(Host) Vermonters are moving further away from city centers and spending more time driving to work. At the same time, they’re shunning carpools, according to data compiled by the University of Vermont Center For Rural Studies.
Researchers say the trends present major challenges for transportation planners. UVM Professor Fred Schmidt says census figures show the fastest growth is taking place not in Chittenden County, but in outlying areas.
(Schmidt) “In our last decade, 1990 to 2000, has shown dramatic growth in the northwestern part of the state: Franklin County, Grand Isle and Lamoille, all of which is part of the expansion in Chittenden County. The islands, for example – South Hero is really part of the Burlington metropolitan area now.”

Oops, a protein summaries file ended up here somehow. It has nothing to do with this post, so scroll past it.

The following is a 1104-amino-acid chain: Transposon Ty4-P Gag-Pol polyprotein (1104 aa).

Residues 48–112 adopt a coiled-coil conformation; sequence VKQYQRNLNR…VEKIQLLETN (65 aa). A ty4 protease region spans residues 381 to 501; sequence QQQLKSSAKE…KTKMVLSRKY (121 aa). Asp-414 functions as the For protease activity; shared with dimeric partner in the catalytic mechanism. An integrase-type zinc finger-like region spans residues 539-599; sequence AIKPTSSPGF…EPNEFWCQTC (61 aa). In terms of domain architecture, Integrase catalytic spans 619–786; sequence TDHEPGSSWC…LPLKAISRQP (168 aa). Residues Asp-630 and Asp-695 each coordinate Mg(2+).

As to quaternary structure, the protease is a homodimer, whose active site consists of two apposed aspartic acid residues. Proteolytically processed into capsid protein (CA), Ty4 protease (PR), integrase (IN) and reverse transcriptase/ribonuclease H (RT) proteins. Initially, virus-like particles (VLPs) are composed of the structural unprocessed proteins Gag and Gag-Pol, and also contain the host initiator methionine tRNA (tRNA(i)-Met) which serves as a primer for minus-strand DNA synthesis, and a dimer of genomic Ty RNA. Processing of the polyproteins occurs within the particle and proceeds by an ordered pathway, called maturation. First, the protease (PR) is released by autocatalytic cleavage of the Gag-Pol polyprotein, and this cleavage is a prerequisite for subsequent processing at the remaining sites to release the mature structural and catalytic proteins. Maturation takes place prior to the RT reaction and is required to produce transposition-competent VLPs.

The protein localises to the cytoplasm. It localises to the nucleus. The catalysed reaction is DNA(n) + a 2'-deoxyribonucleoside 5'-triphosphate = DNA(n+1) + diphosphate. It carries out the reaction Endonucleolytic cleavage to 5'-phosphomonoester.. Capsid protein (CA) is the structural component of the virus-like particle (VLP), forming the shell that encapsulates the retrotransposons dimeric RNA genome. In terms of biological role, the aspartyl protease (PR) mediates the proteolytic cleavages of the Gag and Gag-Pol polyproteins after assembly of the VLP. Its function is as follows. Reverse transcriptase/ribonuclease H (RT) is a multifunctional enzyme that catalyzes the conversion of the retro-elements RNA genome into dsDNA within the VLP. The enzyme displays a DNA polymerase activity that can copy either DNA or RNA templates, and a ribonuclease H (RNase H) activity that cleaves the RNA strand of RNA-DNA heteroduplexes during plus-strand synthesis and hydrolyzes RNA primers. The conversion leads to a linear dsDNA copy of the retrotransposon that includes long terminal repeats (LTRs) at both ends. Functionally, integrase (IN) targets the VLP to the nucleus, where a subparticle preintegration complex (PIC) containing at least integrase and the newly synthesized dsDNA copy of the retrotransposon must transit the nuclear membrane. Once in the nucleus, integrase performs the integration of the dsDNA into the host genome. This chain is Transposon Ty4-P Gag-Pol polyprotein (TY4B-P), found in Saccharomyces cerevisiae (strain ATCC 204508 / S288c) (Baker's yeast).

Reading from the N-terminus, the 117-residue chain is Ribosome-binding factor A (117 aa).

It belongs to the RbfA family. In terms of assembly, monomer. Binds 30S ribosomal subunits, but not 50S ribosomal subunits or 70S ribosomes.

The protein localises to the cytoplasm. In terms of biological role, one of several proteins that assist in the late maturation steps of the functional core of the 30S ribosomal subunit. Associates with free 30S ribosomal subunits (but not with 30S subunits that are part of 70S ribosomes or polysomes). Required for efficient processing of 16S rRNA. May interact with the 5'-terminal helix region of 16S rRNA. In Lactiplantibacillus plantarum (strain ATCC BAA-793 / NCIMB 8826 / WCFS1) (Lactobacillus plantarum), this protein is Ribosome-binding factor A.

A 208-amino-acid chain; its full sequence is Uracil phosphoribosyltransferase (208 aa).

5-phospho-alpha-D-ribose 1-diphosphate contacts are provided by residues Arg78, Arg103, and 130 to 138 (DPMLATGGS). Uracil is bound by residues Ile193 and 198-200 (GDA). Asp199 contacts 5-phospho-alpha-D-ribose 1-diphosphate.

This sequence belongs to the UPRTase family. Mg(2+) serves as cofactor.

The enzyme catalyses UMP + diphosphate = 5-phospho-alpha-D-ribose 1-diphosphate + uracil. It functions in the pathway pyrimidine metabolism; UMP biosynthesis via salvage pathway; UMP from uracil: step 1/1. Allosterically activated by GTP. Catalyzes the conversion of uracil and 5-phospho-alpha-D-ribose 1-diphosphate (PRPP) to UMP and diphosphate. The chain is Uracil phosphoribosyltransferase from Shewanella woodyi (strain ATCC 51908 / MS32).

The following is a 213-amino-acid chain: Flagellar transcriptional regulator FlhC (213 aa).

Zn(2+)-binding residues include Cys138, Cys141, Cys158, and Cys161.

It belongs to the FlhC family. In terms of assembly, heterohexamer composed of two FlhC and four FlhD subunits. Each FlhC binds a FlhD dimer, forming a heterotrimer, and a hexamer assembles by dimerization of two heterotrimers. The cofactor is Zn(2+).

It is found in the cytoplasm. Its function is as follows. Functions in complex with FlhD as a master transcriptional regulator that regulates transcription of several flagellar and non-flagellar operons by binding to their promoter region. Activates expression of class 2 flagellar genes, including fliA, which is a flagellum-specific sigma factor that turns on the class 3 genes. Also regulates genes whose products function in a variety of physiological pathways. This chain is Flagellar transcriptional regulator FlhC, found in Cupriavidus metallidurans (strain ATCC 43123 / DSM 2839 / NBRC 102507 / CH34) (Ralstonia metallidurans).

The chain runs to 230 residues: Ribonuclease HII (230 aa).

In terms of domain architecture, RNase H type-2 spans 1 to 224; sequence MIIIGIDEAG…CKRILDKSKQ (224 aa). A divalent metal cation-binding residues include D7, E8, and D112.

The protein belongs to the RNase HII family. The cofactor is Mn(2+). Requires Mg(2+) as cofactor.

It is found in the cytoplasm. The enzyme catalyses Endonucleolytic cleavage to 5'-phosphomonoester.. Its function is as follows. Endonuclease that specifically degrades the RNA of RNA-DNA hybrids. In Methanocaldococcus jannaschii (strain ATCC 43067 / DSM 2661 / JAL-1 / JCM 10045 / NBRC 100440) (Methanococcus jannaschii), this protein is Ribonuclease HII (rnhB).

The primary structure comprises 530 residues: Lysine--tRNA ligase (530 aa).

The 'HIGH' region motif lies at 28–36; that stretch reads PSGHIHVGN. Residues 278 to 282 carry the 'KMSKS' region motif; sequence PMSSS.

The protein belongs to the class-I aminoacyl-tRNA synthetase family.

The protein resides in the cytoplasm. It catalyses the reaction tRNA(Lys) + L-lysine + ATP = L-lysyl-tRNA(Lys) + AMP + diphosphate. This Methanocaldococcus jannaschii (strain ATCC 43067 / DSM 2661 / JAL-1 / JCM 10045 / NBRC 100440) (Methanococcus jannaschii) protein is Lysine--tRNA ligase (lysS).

(Host) Continued growth means increased traffic. The numbers show that despite sizeable investments in Park and Ride lots, more Vermonters than ever are driving to work alone. But Schmidt says increased use of carpools and the development of light rail systems are important to the state’s transportation future.
(Schmidt) “A lot of our policies have been ill timed. The Champlain Flyer was a wonderful example of using federal money to solve local problems, it just came at the wrong time. Repairs to Route 7 were delayed four or five years and the timing was off, so it wasn’t a fair test.”
(Host) Schmidt also says Vermont’s aging population will have an impact on transportation needs. The median age of the state’s population is among the five highest in the nation.